Why You Should Pay Attention To VR: My Oculus Go Experience And The Fight To Preserve Freedom In A ‘Snow Crash’/‘Ready Player One’ Future.
After years of building interest about all things Virtual Reality (and Augmented Reality too), I decided to make good on a promise to try the Oculus Go whenever Oculus decided to release it.
Having seen Ernest Cline’s Ready Player One and read the much better Neal Stephenson novel Snow Crash, I was primed to pick one up. Being a sci-fi author, I must pay attention to technological shifts to maintain some form of vision for what’s heading our way and maybe nudge it in the right direction.
What follows below is a hybrid review of the Oculus Go itself plus a discussion on the state of freedom inside VR under Big Tech’s panopticon. Feel free to skip around the different sections to hone in on what you want to know.
The TL;DR is the Oculus Go is a mixed bag and comes with plenty of controversy, mostly in the legal/privacy/free speech realms. It's also very sci-fi and fun.
Big Tech’s unsettling VR land grab.
This is where my biggest critique of VR exists.
What worries me most is Big Tech’s grip on this new VR real estate. There are nice places inside that mirror Snow Crash’s Metaverse or Ready Player One’s OASIS like AltspaceVR (owned by Microsoft). And, Oculus Rooms/Venues (owned by Facebook). They use all the usual SJW disclaimers about safe spaces, hate speech, using offensive language or behavior, etc. They have tools inside to block, mute or even ban you.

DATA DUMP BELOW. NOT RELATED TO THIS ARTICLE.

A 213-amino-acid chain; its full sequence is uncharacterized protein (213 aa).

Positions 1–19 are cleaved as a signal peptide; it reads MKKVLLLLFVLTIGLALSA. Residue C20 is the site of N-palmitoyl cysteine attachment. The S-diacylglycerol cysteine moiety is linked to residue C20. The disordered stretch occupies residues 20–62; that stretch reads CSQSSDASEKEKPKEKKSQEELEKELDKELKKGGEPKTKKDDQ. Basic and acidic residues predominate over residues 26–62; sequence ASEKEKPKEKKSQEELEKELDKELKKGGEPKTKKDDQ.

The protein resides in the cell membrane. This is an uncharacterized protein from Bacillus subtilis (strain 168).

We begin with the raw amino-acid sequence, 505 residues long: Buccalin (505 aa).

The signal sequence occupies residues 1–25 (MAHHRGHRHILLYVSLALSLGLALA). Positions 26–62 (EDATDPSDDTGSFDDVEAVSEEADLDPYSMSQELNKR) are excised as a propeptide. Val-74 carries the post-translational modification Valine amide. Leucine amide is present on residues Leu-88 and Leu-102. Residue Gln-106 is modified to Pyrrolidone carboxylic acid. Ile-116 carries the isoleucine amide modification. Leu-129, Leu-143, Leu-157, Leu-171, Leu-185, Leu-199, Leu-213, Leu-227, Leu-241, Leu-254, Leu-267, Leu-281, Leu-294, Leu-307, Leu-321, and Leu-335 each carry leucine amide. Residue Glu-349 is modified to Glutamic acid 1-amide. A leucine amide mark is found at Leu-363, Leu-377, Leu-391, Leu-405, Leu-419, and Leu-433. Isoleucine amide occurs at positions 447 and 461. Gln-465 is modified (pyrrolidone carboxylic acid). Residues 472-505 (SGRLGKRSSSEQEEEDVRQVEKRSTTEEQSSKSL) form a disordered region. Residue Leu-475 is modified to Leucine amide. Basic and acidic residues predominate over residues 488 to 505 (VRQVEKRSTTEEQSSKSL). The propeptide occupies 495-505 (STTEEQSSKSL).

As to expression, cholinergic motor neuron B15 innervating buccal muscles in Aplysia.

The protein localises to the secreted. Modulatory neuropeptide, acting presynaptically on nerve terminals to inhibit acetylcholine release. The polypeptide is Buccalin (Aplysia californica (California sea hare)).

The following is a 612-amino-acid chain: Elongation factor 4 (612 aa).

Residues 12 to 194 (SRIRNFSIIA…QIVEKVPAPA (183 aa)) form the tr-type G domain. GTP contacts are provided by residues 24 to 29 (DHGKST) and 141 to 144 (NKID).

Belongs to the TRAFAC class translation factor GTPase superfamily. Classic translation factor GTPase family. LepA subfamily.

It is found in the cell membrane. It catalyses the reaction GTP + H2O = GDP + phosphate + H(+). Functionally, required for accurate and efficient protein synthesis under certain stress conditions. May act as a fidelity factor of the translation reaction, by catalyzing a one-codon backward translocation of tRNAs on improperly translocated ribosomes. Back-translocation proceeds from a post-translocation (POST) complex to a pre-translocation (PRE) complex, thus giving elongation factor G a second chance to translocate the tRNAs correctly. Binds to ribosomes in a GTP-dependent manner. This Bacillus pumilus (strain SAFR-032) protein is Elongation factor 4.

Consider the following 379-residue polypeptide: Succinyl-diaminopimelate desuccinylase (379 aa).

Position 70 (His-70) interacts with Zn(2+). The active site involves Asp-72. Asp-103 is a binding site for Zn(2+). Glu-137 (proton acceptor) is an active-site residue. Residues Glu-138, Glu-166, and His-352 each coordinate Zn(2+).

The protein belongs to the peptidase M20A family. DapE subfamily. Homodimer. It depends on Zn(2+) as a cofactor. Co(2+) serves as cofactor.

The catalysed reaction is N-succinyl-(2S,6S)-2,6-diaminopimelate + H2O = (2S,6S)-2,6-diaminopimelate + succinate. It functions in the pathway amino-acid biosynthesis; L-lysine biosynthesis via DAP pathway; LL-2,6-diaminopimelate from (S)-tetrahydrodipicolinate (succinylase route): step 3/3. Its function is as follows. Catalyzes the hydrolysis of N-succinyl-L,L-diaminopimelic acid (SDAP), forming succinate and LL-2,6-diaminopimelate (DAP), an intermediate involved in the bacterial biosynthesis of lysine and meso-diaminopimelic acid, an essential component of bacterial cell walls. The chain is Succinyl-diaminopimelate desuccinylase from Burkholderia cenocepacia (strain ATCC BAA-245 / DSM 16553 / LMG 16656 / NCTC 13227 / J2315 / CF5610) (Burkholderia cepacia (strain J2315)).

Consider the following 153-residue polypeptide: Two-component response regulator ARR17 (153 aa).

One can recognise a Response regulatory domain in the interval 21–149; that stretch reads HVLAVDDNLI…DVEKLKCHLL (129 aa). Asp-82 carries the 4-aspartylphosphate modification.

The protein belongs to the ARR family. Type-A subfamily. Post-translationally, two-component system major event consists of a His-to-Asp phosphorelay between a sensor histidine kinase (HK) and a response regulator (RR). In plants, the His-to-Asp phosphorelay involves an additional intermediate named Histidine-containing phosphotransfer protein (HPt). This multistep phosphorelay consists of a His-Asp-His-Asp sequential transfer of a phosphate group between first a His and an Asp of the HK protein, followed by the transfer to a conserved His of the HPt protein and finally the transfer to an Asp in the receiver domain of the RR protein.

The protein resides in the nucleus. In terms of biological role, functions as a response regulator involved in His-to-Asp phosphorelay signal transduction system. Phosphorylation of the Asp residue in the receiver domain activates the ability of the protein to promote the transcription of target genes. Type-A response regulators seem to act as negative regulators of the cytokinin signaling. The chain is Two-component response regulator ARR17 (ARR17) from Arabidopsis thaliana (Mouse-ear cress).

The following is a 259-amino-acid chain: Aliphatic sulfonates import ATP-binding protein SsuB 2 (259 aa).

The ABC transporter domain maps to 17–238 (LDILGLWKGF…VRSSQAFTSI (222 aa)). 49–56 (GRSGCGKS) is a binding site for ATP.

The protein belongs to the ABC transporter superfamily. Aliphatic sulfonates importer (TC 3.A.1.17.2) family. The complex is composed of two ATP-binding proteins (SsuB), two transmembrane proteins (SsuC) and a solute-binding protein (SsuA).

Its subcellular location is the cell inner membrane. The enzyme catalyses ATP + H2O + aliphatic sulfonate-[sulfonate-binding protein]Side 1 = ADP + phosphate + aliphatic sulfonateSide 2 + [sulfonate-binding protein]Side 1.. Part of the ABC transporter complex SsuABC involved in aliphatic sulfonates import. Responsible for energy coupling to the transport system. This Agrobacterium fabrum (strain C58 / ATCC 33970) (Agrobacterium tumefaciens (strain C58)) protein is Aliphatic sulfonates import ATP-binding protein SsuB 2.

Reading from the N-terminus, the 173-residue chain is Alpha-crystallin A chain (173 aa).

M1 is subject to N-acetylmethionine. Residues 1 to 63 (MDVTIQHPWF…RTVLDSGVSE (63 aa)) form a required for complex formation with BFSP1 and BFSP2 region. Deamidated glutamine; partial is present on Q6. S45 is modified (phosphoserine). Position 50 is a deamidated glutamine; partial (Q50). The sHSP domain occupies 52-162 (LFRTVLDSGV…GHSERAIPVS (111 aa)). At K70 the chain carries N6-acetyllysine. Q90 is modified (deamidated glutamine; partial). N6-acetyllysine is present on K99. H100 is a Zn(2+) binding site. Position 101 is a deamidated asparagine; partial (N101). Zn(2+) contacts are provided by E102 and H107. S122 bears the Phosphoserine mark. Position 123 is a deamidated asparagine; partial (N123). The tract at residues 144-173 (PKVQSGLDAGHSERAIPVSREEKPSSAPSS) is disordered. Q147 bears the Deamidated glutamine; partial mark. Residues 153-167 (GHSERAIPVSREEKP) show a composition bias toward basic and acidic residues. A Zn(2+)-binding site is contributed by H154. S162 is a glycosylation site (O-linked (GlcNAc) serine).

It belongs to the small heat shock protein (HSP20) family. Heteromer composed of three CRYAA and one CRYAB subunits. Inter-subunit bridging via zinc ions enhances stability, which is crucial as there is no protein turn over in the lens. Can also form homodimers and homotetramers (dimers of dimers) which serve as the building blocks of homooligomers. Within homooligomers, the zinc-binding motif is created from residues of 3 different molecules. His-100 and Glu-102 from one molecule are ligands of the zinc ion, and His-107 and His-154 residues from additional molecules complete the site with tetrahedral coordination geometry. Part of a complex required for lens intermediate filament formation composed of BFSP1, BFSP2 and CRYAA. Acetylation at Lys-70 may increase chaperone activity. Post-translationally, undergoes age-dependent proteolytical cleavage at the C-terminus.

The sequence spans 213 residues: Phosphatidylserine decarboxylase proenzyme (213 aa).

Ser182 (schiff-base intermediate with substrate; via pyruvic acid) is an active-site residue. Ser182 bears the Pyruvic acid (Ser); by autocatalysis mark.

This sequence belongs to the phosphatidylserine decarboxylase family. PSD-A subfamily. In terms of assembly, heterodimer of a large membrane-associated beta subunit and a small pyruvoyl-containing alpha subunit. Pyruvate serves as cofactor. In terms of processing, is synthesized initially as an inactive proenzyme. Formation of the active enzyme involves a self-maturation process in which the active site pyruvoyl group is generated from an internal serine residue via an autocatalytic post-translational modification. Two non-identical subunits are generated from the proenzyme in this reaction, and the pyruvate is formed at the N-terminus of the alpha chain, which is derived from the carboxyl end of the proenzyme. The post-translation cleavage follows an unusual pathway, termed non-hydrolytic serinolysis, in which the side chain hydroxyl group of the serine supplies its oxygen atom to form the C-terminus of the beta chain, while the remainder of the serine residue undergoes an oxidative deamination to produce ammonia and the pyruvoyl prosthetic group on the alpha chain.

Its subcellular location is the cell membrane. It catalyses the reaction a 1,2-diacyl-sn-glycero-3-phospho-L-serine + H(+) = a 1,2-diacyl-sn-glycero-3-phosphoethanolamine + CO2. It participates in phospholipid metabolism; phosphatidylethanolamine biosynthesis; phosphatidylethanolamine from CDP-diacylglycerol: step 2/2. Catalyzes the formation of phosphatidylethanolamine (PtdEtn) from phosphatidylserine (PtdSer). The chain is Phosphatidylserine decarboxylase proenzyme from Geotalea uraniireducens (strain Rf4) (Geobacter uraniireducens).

Given that Zuck had a hard time defining hate speech himself when Congress grilled him recently, this is troubling because being exiled from VR for thoughtcrimes is another way to exile someone from having a say, and a place, in the future. Some mix of VR and AR represent the next evolution of communication and computing and these Big Tech companies control it.
If I organized a regular meetup in AltspaceVR for fellow right wingers, would I be banned or punished in some way? Perhaps. What is certain is that we’d be monitored and recorded. There needs to be a decentralized version of AltspaceVR out there, as we sort of saw in Snow Crash and Ready Player One.
Without a lot of transparency or explanation, this Orwellian stuff is everywhere in VR. My guess is it will migrate to AR too, which in some ways is worse because AR exists partly in the real world. I’m just going to leave this creepy Microsoft recording disclaimer here. Please read it. Something tells me there’s a legal challenge in there, but I'm not a lawyer.
Can you use it without Facebook and still get a lot out of it?
Yes and no. You can count on Facebook/Oculus vacuuming up all kinds of data about you, even when they say don't. We all know better now. It is possible, though, to use the Go with only an Oculus account; this is what I decided to do. You miss out on some social intergrations, especially as they relate to Oculus Rooms (can’t use your own photos on the wall), or Oculus Venues where you can attend concerts, comedy shows, sportsball events (entirely unusable without Facebook).